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(A) Distribution of phagocytic cup sizes as a function of time for cells with WT FcγRs (gray bars, n>35 for all panels). A cup size of S=πR≈4.7 μm corresponds to a fully formed cup. Model simulations (red line), in which we plot the distribution of cup sizes for 100 particles with the force per unit of actin number used in Figure 2H multiplied by a factor drawn from a Gaussian distribution with mean 0.95 and s.d. 0.30. All other parameters take their WT values. (B) Phagocytic cup size as a function of time for solutions of our model in which the force per unit of actin number is multiplied by the specified factor. The cup size corresponding to a half-cup is indicated by a dotted line and that corresponding to a full cup by a dashed line.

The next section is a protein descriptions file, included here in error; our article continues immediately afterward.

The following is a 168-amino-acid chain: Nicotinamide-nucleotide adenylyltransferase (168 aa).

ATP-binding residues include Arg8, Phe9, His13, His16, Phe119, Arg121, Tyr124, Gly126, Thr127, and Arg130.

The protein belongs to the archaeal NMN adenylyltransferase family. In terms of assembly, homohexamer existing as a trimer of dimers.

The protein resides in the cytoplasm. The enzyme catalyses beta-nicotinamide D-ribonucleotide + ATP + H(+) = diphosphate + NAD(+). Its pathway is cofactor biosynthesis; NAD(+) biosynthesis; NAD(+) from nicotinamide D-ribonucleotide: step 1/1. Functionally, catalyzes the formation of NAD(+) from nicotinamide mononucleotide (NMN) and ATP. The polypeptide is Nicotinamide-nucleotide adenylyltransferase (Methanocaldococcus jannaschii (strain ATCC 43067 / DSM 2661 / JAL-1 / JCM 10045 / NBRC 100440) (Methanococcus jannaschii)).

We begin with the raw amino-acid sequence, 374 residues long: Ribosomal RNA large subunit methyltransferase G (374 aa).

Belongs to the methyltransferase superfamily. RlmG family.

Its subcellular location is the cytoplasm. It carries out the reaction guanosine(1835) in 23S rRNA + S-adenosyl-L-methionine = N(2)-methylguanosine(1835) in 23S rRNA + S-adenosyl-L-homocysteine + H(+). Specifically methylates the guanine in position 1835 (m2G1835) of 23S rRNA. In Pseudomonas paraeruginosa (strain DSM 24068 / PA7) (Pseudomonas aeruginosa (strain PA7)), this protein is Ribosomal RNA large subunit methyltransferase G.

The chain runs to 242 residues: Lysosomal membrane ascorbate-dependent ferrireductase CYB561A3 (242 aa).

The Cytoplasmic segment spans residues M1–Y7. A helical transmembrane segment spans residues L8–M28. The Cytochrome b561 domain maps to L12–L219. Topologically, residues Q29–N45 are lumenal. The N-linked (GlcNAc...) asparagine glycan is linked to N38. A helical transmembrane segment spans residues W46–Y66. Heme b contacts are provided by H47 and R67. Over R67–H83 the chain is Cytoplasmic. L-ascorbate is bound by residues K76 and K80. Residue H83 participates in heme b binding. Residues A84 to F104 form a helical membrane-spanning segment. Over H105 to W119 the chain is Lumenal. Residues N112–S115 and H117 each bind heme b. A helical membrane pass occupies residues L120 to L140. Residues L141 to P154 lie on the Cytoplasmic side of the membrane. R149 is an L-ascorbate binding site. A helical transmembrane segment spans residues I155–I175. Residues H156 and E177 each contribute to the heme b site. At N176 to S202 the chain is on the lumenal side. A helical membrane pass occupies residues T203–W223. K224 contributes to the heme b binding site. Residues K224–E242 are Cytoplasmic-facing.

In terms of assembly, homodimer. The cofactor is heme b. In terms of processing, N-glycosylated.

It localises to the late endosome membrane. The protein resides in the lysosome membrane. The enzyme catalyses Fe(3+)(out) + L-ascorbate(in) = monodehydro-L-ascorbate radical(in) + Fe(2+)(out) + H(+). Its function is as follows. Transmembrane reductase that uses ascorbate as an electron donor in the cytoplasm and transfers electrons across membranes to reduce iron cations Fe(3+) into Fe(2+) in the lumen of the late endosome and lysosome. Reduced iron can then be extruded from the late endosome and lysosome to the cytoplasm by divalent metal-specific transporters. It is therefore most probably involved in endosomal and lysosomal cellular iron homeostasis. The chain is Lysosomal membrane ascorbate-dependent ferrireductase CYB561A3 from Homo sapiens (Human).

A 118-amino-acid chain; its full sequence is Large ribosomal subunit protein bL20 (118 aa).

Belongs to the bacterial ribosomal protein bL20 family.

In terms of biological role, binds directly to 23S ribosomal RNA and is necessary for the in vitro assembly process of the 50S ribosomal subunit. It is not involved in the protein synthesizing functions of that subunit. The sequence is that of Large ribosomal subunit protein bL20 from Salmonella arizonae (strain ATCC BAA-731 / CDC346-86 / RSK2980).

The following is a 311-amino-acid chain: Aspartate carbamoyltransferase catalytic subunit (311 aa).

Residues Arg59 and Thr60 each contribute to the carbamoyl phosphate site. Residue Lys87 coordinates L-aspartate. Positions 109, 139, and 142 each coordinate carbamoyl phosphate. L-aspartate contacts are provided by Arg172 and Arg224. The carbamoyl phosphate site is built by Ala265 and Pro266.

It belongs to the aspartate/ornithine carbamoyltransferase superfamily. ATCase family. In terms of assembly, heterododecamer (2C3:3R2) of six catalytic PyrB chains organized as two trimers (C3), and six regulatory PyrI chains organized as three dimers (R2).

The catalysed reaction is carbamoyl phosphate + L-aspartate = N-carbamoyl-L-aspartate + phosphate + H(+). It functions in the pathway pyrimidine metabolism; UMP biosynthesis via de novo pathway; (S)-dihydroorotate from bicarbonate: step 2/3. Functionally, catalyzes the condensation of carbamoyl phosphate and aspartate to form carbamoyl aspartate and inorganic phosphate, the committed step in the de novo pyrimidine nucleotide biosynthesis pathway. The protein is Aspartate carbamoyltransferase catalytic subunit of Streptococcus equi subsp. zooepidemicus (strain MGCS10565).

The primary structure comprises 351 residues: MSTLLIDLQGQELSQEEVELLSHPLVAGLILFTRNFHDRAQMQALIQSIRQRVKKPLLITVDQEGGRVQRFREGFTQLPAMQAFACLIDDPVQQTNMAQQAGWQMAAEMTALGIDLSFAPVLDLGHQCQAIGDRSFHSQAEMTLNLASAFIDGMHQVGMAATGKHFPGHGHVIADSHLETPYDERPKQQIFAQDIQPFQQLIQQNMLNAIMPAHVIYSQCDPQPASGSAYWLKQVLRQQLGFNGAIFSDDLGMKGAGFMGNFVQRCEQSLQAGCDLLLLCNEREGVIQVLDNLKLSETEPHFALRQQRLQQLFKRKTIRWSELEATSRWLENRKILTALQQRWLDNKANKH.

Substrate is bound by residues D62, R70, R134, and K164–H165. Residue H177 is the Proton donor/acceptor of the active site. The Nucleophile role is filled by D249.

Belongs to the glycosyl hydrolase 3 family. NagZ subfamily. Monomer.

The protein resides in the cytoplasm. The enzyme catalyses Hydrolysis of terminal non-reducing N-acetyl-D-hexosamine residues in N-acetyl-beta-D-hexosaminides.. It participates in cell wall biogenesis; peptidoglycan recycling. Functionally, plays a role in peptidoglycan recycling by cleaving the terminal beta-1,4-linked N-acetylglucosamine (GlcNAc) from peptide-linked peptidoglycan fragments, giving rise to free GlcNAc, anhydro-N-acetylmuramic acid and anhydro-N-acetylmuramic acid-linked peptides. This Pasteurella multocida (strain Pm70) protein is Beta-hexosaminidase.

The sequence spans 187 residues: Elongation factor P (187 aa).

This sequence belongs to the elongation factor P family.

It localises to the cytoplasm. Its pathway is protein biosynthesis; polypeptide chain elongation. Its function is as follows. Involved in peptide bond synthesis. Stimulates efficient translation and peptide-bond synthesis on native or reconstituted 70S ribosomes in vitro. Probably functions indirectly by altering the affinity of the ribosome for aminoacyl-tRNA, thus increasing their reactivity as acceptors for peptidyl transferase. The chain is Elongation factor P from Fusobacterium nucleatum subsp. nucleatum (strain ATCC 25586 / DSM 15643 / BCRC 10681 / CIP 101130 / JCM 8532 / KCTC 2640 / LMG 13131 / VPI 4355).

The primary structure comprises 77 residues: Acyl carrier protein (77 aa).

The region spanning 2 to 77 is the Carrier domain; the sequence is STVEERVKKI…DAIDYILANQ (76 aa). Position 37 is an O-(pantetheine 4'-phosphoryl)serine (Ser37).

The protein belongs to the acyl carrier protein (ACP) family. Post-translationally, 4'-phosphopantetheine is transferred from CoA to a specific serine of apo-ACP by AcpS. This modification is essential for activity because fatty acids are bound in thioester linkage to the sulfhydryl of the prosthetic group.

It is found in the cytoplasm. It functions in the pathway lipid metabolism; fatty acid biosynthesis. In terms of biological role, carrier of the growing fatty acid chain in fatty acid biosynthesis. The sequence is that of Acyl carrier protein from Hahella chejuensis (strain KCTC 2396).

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f3: (A) Distribution of phagocytic cup sizes as a function of time for cells with WT FcγRs (gray bars, n>35 for all panels). A cup size of S=πR≈4.7 μm corresponds to a fully formed cup. Model simulations (red line), in which we plot the distribution of cup sizes for 100 particles with the force per unit of actin number used in Figure 2H multiplied by a factor drawn from a Gaussian distribution with mean 0.95 and s.d. 0.30. All other parameters take their WT values. (B) Phagocytic cup size as a function of time for solutions of our model in which the force per unit of actin number is multiplied by the specified factor. The cup size corresponding to a half-cup is indicated by a dotted line and that corresponding to a full cup by a dashed line.